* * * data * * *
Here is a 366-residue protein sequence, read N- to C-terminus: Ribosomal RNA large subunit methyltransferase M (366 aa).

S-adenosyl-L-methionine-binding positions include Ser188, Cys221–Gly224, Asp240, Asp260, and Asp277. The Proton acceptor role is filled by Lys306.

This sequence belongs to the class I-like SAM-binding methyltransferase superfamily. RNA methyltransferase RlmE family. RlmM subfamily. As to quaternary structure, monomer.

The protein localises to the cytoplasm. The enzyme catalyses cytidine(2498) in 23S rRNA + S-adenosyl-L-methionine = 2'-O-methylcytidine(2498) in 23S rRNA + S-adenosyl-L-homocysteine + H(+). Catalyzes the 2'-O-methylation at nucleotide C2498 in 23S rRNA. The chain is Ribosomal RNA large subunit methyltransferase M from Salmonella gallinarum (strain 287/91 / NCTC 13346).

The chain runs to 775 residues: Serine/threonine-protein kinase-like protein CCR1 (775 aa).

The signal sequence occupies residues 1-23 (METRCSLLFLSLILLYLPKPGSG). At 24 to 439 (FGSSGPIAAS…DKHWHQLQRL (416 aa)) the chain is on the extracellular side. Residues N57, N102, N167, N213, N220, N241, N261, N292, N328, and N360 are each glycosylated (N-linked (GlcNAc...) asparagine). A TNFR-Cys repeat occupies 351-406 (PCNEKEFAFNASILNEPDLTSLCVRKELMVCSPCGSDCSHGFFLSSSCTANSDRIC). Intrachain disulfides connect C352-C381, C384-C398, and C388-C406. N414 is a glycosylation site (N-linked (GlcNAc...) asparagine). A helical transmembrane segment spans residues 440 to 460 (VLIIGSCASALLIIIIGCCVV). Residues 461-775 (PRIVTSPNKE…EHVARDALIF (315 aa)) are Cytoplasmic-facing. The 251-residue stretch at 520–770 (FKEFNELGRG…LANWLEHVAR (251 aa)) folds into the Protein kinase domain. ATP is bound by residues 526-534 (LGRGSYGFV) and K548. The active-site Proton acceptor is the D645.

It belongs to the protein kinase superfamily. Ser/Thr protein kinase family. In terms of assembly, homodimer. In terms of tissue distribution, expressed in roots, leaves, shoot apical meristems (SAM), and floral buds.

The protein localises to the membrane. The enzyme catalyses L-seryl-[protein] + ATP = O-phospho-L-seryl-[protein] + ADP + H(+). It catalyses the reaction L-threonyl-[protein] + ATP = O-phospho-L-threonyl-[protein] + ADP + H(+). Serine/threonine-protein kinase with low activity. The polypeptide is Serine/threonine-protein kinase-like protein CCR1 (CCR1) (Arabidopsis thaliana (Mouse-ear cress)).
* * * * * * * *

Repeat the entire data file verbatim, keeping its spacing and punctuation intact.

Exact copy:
Here is a 366-residue protein sequence, read N- to C-terminus: Ribosomal RNA large subunit methyltransferase M (366 aa).

S-adenosyl-L-methionine-binding positions include Ser188, Cys221–Gly224, Asp240, Asp260, and Asp277. The Proton acceptor role is filled by Lys306.

This sequence belongs to the class I-like SAM-binding methyltransferase superfamily. RNA methyltransferase RlmE family. RlmM subfamily. As to quaternary structure, monomer.

The protein localises to the cytoplasm. The enzyme catalyses cytidine(2498) in 23S rRNA + S-adenosyl-L-methionine = 2'-O-methylcytidine(2498) in 23S rRNA + S-adenosyl-L-homocysteine + H(+). Catalyzes the 2'-O-methylation at nucleotide C2498 in 23S rRNA. The chain is Ribosomal RNA large subunit methyltransferase M from Salmonella gallinarum (strain 287/91 / NCTC 13346).

The chain runs to 775 residues: Serine/threonine-protein kinase-like protein CCR1 (775 aa).

The signal sequence occupies residues 1-23 (METRCSLLFLSLILLYLPKPGSG). At 24 to 439 (FGSSGPIAAS…DKHWHQLQRL (416 aa)) the chain is on the extracellular side. Residues N57, N102, N167, N213, N220, N241, N261, N292, N328, and N360 are each glycosylated (N-linked (GlcNAc...) asparagine). A TNFR-Cys repeat occupies 351-406 (PCNEKEFAFNASILNEPDLTSLCVRKELMVCSPCGSDCSHGFFLSSSCTANSDRIC). Intrachain disulfides connect C352-C381, C384-C398, and C388-C406. N414 is a glycosylation site (N-linked (GlcNAc...) asparagine). A helical transmembrane segment spans residues 440 to 460 (VLIIGSCASALLIIIIGCCVV). Residues 461-775 (PRIVTSPNKE…EHVARDALIF (315 aa)) are Cytoplasmic-facing. The 251-residue stretch at 520–770 (FKEFNELGRG…LANWLEHVAR (251 aa)) folds into the Protein kinase domain. ATP is bound by residues 526-534 (LGRGSYGFV) and K548. The active-site Proton acceptor is the D645.

It belongs to the protein kinase superfamily. Ser/Thr protein kinase family. In terms of assembly, homodimer. In terms of tissue distribution, expressed in roots, leaves, shoot apical meristems (SAM), and floral buds.

The protein localises to the membrane. The enzyme catalyses L-seryl-[protein] + ATP = O-phospho-L-seryl-[protein] + ADP + H(+). It catalyses the reaction L-threonyl-[protein] + ATP = O-phospho-L-threonyl-[protein] + ADP + H(+). Serine/threonine-protein kinase with low activity. The polypeptide is Serine/threonine-protein kinase-like protein CCR1 (CCR1) (Arabidopsis thaliana (Mouse-ear cress)).